I offer you The Simpsons‘ McBain character as an example of action hero parody done right. McBain is very clearly a spoof of Arnold Schwarzeneggar. His one-liners aren’t just stolen from Arnold’s movies, they’re intentionally less clever and more convoluted, with quips such as, “Right now I’m thinking of holding another meeting … in bed.” His scenes in The Simpsons frequently show him doing outrageously heroic things, such as delivering Unicef pennies to starving children, jumping out of planes while on fire, and bursting out of ice statues with the power of his rippling biceps. The character is outrageously audacious, and that’s why he’s a successful parody.
Outrageous exaggeration is key to a good parody, and Duke has never really been outrageous. The flat delivery from Jon St. Jon, the fairly standard FPS combat situations he finds himself in, and the fact that he is presented — both within the game and without by developers — as a genuinely affable, cool, and witty individual, creates a character that comes across as grotesquely sincere in its rather disgusting commentary on females and the idea that Duke Nukem is what every man should try to be like.
Duke Nukem is not over-the-top. Compare his games to those such as Serious Sam or Bulletstorm. In those games, the action is relentless, the characters highly exaggerated, and the humor hard to miss. Sam “Serious” Stone sounds functionally retarded and fights with a handheld cannon against an overwhelming assortment of farcical and impractically designed enemies, while Bulletstorm‘s characters go out of their way to come up with nonsensically vulgar lines such as, “I will kill your dick.” Again, take a look back to Duke, a character whose games are shockingly slow paced when compared to other shooters, and whose lackluster dialog is concerned more with aping smooth one-liners than trying to make anybody laugh.
Duke is never allowed to be uncool. That’s why his writers play it safe by refusing to let him have any self-deprecating lines or deliberately awful one-liners. You won’t catch Duke Nukem making a lame pun like McBain — unless it’s a pun directly copied from an existing film, because heaven forbid Duke be allowed to sound stupid all on his own. Even then, when he does spout a lame quip, he doesn’t do so in a comically awkward way like successful spoofs do — it’s always said with utter confidence, and nobody will ever call him out on it.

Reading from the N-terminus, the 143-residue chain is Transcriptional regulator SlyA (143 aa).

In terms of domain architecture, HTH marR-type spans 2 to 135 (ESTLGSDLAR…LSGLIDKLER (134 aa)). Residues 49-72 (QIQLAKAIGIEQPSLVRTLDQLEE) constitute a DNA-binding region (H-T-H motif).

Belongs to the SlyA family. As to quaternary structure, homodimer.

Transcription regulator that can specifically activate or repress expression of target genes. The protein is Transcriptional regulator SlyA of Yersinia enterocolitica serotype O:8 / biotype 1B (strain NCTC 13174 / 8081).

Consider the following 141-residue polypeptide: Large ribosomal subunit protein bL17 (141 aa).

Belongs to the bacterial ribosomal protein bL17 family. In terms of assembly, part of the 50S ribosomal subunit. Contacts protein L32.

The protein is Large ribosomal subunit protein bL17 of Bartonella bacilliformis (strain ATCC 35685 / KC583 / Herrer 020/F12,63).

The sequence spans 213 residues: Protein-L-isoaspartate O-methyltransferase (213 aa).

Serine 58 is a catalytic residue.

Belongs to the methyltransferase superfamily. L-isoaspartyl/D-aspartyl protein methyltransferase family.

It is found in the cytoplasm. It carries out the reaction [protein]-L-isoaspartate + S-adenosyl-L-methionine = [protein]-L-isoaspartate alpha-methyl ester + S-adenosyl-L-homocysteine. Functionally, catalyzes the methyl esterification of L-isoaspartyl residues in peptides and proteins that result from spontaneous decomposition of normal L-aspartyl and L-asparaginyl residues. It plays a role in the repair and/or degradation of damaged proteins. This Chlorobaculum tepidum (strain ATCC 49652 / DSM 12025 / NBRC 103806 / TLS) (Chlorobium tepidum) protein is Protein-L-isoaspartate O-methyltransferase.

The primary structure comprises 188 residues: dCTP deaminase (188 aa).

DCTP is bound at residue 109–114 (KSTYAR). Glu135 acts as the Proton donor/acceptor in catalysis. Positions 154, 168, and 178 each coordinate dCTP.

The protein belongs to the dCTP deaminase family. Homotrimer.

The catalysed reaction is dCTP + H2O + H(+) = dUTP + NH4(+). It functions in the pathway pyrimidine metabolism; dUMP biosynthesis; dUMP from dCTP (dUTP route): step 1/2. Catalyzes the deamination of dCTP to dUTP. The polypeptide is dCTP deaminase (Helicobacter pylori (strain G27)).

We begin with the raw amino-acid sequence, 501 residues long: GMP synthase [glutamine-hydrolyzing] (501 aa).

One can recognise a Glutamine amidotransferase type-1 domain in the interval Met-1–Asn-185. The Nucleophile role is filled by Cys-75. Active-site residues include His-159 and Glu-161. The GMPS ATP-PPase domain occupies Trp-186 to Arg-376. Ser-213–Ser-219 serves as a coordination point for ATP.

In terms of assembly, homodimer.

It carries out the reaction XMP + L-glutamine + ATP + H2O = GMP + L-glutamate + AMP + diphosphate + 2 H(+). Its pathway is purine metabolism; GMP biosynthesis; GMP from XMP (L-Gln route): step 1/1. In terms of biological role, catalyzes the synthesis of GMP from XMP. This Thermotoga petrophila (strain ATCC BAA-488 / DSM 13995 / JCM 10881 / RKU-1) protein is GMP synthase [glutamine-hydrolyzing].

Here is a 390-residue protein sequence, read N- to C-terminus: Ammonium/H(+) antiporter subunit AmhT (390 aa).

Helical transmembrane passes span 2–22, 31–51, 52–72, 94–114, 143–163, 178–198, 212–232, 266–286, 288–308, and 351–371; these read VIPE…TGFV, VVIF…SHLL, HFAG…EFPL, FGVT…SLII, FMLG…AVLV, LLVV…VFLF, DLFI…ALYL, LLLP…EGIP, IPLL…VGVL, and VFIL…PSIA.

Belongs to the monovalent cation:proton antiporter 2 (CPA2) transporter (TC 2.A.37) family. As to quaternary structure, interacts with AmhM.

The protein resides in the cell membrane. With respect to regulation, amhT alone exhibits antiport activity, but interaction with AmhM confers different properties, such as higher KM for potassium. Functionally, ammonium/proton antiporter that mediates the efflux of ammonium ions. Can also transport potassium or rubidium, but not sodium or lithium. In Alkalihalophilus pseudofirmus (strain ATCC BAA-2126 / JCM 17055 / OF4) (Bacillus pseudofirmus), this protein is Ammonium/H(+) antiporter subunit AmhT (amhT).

It’s not enough to justify the Duke character by calling him a parody, because he has done nothing to earn that distinction. His character is not exaggerated, his games are fairly mundane, the majority of dialog is stolen from the genre that’s meant to be parodied, and Duke as a character is presented as genuinely competent and beloved, the man we’re supposed to look up to. These are not the ingredients for parody, regardless of what the developer intends — or claims to intend.
This is not about whether or not Duke Nukem is funny. I don’t say Duke Nukem isn’t parody because he doesn’t make me laugh (although obviously he doesn’t). I’m saying the ingredients that make a comedy character into a comedy character simply are not there. Just listen to Randy speak — he genuinely comes across as a guy who loves Duke and thinks he is awesome.
Any successful parody would have turned Duke into something wretched and pitiful, not adored and envied. Any parody — funny or not — will be able to at least point to evidence of its intention. Duke Nukem cannot do this. You can easily tell me that my own dabbling in satire and parody isn’t funny, but I can at least provide evidence in the extremity or redundancy of the opinions, and the deliberate contradictions in the writing, as evidence of intent. You’re free to say it’s unfunny (plenty do!) but only a dullard couldn’t see the point.
Duke looks more like a celebration of the stupid, the hateful, and the psychopathic than a condemnation of it. His games carry a tone of sincerity to them due to unoriginal dialog, mundane performances, and bog-standard gameplay, and when challenged, Duke’s supporters cannot provide evidence to the contrary.
One fan hit me up on Twitter after my review of Duke Nukem Forever and said it was obvious that Duke Nukem was a parody. When I asked him what Duke did to qualify as a parody, rather than simply being an example of the thing it was supposed to parody, he just kept repeating — “It’s obvious. Just play the game. It’s obvious.”
No, it isn’t obvious, otherwise we wouldn’t be having this conversation.
That is why Duke is not a parody, and the character we think he is qualifies as nothing more than a group-contrived delusion.